Child abuse meeting in Downing Street Mr Cameron recently met the parents of murdered schoolgirls April Jones and Tia Sharp

"While I think David Cameron is very well intentioned, and of course everybody wants this kind of material to be tackled, we have no real evidence that search engines are the major way that people try to find this material.

"Because it's very, very illegal, people tend to be very secretive."

It would be better to boost funds for the policing of the criminal gangs and private networks responsible for the production and distribution of child abuse images, and to crack down on the methods used to pay for them, he said.

A recent Ceop report highlighted how the "hidden internet" helped distributers of child abuse images to evade detection by using encrypted networks and other secure methods.

But John Carr, from the Children's Charities' Coalition on Internet Safety, said the PM was "absolutely right: there is more that can be done and should be done."

He conceded the plans would not hinder the "tiny, tiny proportion of highly technically literate paedophiles".

"But there's a whole group of others. I mean, we know about two of them, because they were caught and convicted in those murder trials. The judge pointed to the way that they had used the internet to feed their murderous interest and depraved sexual interest in children," he said.

"That kind of thing we can stop."

During a meeting with Mr Cameron at Downing Street, reported in the Sun newspaper, Paul Jones, the father of murdered schoolgirl April, said: "Why can't they take this stuff off the internet? Kids are getting killed, abused, raped and messed up for the rest of their lives.

"What's their excuse? I think it is money. They have the technology and they can do this."

Mr Cameron also said he would like to see more restrictions on access to legal pornography that can be seen online by children.

"There are rules about what films you can see in a cinema, what age you have to be to buy alcohol or cigarettes.

"But on the internet, there aren't those rules, so we need to help parents with control."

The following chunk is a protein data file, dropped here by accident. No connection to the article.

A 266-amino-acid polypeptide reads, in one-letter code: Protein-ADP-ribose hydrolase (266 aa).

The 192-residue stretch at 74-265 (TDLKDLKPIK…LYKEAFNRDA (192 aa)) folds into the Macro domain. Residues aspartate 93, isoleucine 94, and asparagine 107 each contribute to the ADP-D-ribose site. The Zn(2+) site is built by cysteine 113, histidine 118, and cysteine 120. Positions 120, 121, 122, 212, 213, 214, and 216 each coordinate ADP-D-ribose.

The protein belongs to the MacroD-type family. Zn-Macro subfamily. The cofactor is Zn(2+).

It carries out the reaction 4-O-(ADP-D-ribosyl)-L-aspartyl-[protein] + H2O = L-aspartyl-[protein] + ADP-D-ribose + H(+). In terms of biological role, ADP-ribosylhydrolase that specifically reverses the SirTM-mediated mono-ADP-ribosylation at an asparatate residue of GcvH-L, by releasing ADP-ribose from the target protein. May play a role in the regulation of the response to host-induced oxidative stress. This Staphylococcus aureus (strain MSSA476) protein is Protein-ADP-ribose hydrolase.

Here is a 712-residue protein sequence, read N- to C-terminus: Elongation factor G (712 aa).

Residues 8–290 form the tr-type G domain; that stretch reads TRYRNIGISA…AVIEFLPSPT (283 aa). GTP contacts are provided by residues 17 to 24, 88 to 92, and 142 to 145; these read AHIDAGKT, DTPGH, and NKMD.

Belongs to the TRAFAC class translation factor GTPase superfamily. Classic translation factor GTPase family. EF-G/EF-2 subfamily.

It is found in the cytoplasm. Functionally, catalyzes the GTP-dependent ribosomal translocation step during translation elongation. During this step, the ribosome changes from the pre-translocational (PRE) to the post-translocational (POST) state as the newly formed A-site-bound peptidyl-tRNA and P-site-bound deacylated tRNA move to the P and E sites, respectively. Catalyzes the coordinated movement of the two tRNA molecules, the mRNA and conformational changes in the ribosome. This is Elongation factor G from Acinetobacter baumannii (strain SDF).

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  • rate this

    Comment number 717.

    "It appears from many of the comments here, that a lot of people are condoning child pornography..."

    exactly what people like camoron want sheeple like you to think.

    "if you oppose me, you must support the other side".

  • rate this

    Comment number 716.

    How about more enthusiasm from Cameron to go after these companies, including Vodafone, for the taxes they have avoided paying! That should be the number one legislative agenda item with internet services companies. If he doesn't, then, you have to ask whether we need an impeachment law as in the US. We are all in it together after all, some of us more so than others though!

  • rate this

    Comment number 715.

    I'm sorry that a minority of people find some images on the internet that are harmful.

    However, I've been using the internet for 15+ years and if you don't go looking for it - you don't find it.

    I will not be dictated to by a bunch of millionaires who don't have a clue about the WWW - what I view is my choice and it should remain that way.

    Time to stop legislating because of a minority.

  • rate this

    Comment number 714.

    Under EU electronic commerce directive ISPs aren't liable for:

    1 Information passing through their systems.
    2 Information cached by their systems.
    3 Information hosted un their systems.

    1 and 2 are unconditional but 3 only applies if they have no knowledge of its nature and content.

    What could 'Dave' really do then ?

    These rules were made to protect ISPs against the likes of 'Dave'.

  • rate this

    Comment number 713.

    691.The March Hare
    So, you're saying everyone without your scruples, and buys an iTunes song, is guilty by association of Apple?

    What if you buy a cheap shirt, are you guilty of an oppressive sweatshop owner? If you buy petrol, are you guilty of oil companies hiring thugs to oppress native peoples in Asia & Africa?

    Holding an image harms no one. Actually creating that image, that is different.

  • rate this

    Comment number 712.

    34. Opondo
    I'm guessing that if it was possible to simply Google such images, a few coppers would have done it by now

    Yes, that's it isn't it, I expect that a search for child porn on Google will only show pictures of convicted viewers of it and some related news pics.

    so obviously this plan is about something other than stopping such pictures appearing on google.